‘Reverend Colt’ is one of those genre entries from the 1970s that feel as though they were rushed into production without enough time being spent on planning or preparation.  The film works well enough - and fans of Guy Madison will appreciate his presence here - but it’s no classic.  Leon Klimovsky was an inconsistent director but it’s been suggested that Marino Girolami (the film’s producer) actually directed this show.  Either way, ‘Reverend Colt’ is a rather bland looking effort.  Mild and infrequent but still ill-fitting attempts at comedy relief - usually involving two of the travelers (Cris Huerta’s kilt-wearing MacMurray and a Mexican called Joe) - don’t particularly help matters.  The show’s chief bad guy is cast in the mold of a psychotic hippy-type but he lacks the menace and complexity of similarly coded characters that can be found elsewhere within the genre.
All of that said, the film does have one or two interesting aspects that make it worth a watch.  For the most part, the siege situation scenario is handled quite well.  We do get to learn some interesting details about the travelers’ personal circumstances and histories and a couple of unlikely romances start to bloom.  This part of the show actually brings to mind elements of John Ford’s ‘Stagecoach’.  A flashback reveals why Colt became a man of the cloth and his religious outlook also serves as a plot device that generates a decent amount of suspense:  Colt's pacifist approach to dealing with captured bad guys opens up the possibility that the villains might escape and get the upper hand at any moment.  Elsewhere Sam Peckinpah’s ’The Wild Bunch’ is referenced in the form of local kids acting out the violence of the bank robbery.  The show’s music was composed by Piero Umiliani and Gianni Ferrio but it doesn’t amount to anything particularly special.   
Picture quality here is near enough excellent.  The sound quality is pretty good too bar the odd short outbreak of mild background hiss.  
Extras: six Guy Madison trailers, an image gallery and two alternate opening credits sequences.
'Vengeance is a Colt 45’  Directed by Osvaldo Civirani.  Widescreen (1.77: 1 anamorphic).  1967.  92 minutes.
Django's young son Tracy hears an unseen visitor tell his father “Thompson wants to see us”.  Moments later, the visitor mortally wounds Django and leaves Tracy for dead.  Tracy (Gabriele Tinti) grows into a vengeance-seeker who is determined to track down Django’s killer but his one clue, the name “Thompson", is leading him nowhere.  Then a chance encounter with Logan (Roberto Messina) and Four Aces (Giovanni Ivan Scratuglia) results in Tracy discovering that the duo work for a certain Mr Thompson (Pedro Sanchez) who is embroiled in a vicious range war with a rival named Clay Ferguson (Daniele Vargas).  Tracy starts searching for evidence that will prove that Thompson killed Django but the sudden appearance of a mysterious preacher, Gus Fleming (Guy Madison), prompts Tracy to widen the scope of his investigations.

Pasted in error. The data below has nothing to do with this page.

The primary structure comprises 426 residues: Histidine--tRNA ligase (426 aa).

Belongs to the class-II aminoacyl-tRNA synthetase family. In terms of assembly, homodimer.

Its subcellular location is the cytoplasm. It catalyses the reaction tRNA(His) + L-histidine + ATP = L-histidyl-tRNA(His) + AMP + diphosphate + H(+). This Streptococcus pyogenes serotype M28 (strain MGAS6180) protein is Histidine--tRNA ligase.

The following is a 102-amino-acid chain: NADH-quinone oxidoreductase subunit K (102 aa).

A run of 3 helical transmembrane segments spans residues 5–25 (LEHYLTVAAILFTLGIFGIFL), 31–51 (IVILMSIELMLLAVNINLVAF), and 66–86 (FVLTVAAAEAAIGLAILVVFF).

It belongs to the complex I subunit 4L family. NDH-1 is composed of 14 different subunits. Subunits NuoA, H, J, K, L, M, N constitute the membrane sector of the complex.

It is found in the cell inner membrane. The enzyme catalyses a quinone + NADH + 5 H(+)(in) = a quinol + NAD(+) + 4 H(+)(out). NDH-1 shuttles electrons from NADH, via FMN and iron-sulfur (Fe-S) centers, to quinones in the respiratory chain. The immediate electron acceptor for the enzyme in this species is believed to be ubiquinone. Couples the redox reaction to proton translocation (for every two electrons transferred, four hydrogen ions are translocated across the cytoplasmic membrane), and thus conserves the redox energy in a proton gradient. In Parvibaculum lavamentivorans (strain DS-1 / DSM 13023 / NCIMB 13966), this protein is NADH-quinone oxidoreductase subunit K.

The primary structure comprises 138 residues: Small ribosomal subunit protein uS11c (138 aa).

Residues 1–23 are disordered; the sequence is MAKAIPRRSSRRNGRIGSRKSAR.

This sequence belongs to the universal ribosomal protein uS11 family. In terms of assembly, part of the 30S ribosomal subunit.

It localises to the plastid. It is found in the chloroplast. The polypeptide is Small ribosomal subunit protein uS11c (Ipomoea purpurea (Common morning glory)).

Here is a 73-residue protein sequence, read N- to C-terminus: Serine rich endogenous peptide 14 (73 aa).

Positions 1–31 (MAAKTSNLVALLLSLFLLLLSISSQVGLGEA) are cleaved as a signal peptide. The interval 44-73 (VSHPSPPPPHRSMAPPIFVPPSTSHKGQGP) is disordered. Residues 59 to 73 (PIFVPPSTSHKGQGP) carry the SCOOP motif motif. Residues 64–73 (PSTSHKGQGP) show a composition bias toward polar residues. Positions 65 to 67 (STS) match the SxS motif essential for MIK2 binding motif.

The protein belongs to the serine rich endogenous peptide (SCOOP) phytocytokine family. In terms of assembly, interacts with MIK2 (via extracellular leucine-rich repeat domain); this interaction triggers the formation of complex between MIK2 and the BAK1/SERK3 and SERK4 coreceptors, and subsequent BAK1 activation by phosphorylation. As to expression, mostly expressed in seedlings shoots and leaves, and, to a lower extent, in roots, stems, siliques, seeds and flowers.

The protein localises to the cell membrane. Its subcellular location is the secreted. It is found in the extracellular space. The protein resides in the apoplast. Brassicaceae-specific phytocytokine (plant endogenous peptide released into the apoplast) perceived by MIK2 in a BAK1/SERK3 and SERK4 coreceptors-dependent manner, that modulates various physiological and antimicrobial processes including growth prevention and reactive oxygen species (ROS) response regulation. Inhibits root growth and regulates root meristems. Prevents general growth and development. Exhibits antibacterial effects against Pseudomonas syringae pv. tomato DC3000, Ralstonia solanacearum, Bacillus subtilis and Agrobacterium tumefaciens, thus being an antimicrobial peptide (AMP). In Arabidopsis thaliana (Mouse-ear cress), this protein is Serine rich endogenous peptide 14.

This is a low budget show but director Osvaldo Civirani (who also doubles up as the film’s cinematographer) largely succeeds in making this a fairly smart looking genre entry albeit in a modest kind of way: there are some thoughtfully composed shots and some neat camera movements to be had here but Civirani isn’t consistent with his delivery overall.  Similarly, Tracy and Fleming both sport interesting and stylish costumes but the striking nature of their outfits does inadvertently serve to underscore how bland looking most of the other characters’ costumes are.  Piero Umiliani’s soundtrack score is pretty good: the best bits (including the classic title song) were later recycled for use in ‘Django Against Sartana’ (also available from Wild East). There are lots of familiar faces in this show and the supporting cast includes Luciano Rossi, Lucio De Santis and John Bartha.
As far as “range war” themed Spaghetti Westerns go, this is quite a lively variant.  The brief presence of a “Django” character, the film’s inclusion of a ‘Death Rides a Horse’ (also available from Wild East) inspired revenge scenario, Guy Madison’s mysterious preacher and a quite detailed character study of a guilt-ridden but cowardly sheriff are just some of the elements that add interest and depth to the proceedings.  However, trying to cram all of this kind of detail into ninety two minutes does result in a fairly frustrating first thirty minutes or so - Civirani has a lot of characters to introduce and getting to grips with who is who and which gang they belong to requires some real concentration.  The pace picks up when Madison makes his late entrance and the show’s latter half works really quite well and steadily builds to a suitably action-packed finale.
Picture quality fluctuates a little here.  It’s generally good but the colour in some scenes appears a little washed out.  Sound quality fluctuates too.  Some sections of the show feature fairly muffled sound, background hiss and the odd crackle.
Extras: an image gallery and an alternate opening credits sequence.        
© 2014 copyright Lee Broughton.

New DVD Release

His Name Was King / Gunfight at High Noon
(1971 / 1963)
Directors: Giancarlo Romitelli / Joaquín Romero Marchent
Starring: Richard Harrison, Klaus Kinski / Richard Harrison, Robert Hundar
Country: U.S.A.
Label Wild East - Spaghetti Western Collection Volume 50
Region: 0 – NTSC
Aspect ratio: 16x9, Anamorphic
Extras: 55 minute interview with Richard Harrison, gallery, trailers
Available: Now

Who Are Those Gals? - Solange Blondeau

Solange Blondeau was born in France in 1924. Solange was a model and came to the attention of director Marco Ferreri who offered her a part in his 1973 film “La Grande Bouffe” (1973) where she played the part of Danielle. In 1974, she again worked with Marco Ferreri in the making of the film “Do not Touch the White Woman”, where he played the part of Archibald's girlfriend. No other information could be found on Solange and what happened to her is a mystery.
BLONDEAU, Solange [19?? France –     ]
Don’t Touch the White Woman! – 1973 (Archibald’s girlfriend)